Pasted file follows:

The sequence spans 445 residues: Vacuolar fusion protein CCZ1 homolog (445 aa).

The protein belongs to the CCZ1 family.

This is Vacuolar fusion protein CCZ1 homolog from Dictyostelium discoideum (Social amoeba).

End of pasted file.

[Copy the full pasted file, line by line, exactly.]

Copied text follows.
The sequence spans 445 residues: Vacuolar fusion protein CCZ1 homolog (445 aa).

The protein belongs to the CCZ1 family.

This is Vacuolar fusion protein CCZ1 homolog from Dictyostelium discoideum (Social amoeba).